NOM BLOG

Philosophy Prof: Same-Sex Marriage Would Discriminate

 

Richard Berquist is an emeritus professor of philosophy, University of St. Thomas, and writes in theĀ StarTribune:

"...The paradoxical result of all this is that while there is no discrimination in refusing to recognize the homosexual relationship as marriage -- since it is essentially different from the heterosexual relationship -- there would be discrimination in granting the privileges of marriage to homosexual couples while denying them to other personal friendships.

Imagine two dear friends of the same sex, or a brother and sister who live together. Although their relationships would not involve sex, they might find it advantageous to enjoy the legal and economic privileges of marriage. Why would their claim for these benefits be any less reasonable than the claims of homosexual couples?

So if we wish to subsidize homosexual friendships, we must, to avoid discrimination, subsidize all loving personal friendships. If that is absurd, so is gay marriage."

4 Comments

  1. Pat
    Posted November 4, 2012 at 1:37 am | Permalink

    Kinda given up on even *trying* to make sense, then?

  2. Ash
    Posted November 4, 2012 at 1:21 pm | Permalink

    "So if we wish to subsidize homosexual friendships, we must, to avoid discrimination, subsidize all loving personal friendships. If that is absurd, so is gay marriage."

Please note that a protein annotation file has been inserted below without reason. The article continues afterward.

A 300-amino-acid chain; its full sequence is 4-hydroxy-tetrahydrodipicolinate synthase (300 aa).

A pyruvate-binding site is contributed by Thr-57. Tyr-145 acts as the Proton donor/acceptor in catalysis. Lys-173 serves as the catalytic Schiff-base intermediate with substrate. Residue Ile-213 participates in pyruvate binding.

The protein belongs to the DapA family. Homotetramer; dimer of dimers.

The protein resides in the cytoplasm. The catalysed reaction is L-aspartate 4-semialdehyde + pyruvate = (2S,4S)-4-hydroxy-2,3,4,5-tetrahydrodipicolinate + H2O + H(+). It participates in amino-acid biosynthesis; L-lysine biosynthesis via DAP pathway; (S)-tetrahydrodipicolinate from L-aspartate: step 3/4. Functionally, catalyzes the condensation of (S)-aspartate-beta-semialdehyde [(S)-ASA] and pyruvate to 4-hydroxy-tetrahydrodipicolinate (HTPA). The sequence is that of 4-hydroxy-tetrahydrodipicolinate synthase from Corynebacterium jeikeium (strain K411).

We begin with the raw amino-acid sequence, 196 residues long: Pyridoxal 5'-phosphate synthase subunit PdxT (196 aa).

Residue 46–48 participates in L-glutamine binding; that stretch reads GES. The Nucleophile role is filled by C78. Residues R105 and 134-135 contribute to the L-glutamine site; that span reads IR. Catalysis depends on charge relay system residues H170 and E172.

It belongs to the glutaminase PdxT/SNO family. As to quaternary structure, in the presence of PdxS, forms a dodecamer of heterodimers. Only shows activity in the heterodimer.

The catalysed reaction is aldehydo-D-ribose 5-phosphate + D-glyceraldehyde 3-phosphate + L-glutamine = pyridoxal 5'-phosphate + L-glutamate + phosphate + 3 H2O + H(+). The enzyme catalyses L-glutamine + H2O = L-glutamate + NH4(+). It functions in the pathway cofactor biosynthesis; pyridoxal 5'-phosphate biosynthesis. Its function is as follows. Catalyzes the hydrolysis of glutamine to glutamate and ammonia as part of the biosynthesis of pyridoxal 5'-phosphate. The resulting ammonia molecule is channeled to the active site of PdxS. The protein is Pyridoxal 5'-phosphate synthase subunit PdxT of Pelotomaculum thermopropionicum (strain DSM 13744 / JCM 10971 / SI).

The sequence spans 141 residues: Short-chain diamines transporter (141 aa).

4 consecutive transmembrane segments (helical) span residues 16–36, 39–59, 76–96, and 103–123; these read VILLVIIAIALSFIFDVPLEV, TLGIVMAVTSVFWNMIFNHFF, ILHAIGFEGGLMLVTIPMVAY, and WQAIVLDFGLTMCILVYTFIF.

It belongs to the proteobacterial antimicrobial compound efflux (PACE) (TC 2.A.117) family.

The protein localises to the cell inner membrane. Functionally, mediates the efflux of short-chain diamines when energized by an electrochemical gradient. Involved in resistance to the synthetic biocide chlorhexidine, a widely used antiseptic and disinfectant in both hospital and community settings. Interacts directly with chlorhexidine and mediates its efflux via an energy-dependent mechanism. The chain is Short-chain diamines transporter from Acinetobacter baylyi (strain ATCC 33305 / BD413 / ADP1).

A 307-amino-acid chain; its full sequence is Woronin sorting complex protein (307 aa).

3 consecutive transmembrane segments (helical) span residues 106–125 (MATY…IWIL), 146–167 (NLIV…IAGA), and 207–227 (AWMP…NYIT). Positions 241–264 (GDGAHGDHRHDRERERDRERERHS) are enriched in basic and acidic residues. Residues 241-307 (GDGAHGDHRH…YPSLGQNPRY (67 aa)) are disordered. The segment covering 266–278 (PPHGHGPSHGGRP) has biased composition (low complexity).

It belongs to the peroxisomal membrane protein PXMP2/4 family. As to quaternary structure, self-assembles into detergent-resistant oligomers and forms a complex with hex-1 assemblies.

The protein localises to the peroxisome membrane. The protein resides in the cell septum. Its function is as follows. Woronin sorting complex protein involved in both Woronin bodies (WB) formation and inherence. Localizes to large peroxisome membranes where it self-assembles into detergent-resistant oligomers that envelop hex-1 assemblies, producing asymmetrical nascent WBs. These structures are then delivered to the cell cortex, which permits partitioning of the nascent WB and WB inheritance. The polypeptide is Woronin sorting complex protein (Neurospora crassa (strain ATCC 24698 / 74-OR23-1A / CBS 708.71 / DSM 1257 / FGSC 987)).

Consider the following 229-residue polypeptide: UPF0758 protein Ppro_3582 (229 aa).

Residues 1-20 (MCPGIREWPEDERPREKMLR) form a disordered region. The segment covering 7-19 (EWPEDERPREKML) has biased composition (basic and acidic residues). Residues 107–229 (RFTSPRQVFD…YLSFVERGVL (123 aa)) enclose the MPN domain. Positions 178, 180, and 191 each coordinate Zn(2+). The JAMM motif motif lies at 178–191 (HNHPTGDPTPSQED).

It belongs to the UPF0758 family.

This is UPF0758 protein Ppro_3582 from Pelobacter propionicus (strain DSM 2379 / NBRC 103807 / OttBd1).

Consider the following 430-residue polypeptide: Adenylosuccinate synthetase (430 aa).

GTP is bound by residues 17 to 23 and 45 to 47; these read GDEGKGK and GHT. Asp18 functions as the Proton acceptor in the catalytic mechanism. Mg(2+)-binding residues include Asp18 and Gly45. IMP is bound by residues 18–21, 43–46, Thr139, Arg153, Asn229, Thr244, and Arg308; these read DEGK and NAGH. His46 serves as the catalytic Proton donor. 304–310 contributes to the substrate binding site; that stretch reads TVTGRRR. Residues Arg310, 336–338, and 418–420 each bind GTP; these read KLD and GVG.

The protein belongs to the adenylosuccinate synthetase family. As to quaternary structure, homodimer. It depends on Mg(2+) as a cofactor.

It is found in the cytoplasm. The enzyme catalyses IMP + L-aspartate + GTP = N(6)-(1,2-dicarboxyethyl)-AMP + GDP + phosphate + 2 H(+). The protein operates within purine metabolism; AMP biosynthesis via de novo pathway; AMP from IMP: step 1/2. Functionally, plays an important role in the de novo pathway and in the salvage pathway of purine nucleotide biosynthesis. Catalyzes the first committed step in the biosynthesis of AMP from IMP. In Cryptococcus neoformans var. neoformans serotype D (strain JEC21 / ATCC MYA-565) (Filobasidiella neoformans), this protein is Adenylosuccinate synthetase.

Great point. To sanction and subsidize all relationships is the ultimate goal of many ssm supporters in university circles.

  3. Zack
    Posted November 4, 2012 at 11:39 pm | Permalink

    @Pat

    I think the left has given up on "trying" to understand.

  4. Chairm
    Posted November 5, 2012 at 3:41 am | Permalink

    It is a good point that SSMers dodge.

    What is it about the same-sex sexual relationship that supporters of SSM deem to be of such great societal significance that it merits a special status.

    Marital status is a special status. So how is the same-sex sexual relationship superior to the range of relationship types that populate the non-marriage (and non-SSM) category?

    They fail on this simple query, because their SSM idea is a conceptual mess and its imposition would need be a brazen example of the arbitrary exercise of governmental power. That is the meaning of an unjustified act of government.

    What makes SSM so very special such that it merits special status? But what makes it so different from nonmarriage? SSMers are really at loss to explain and, thus, to justify their demands.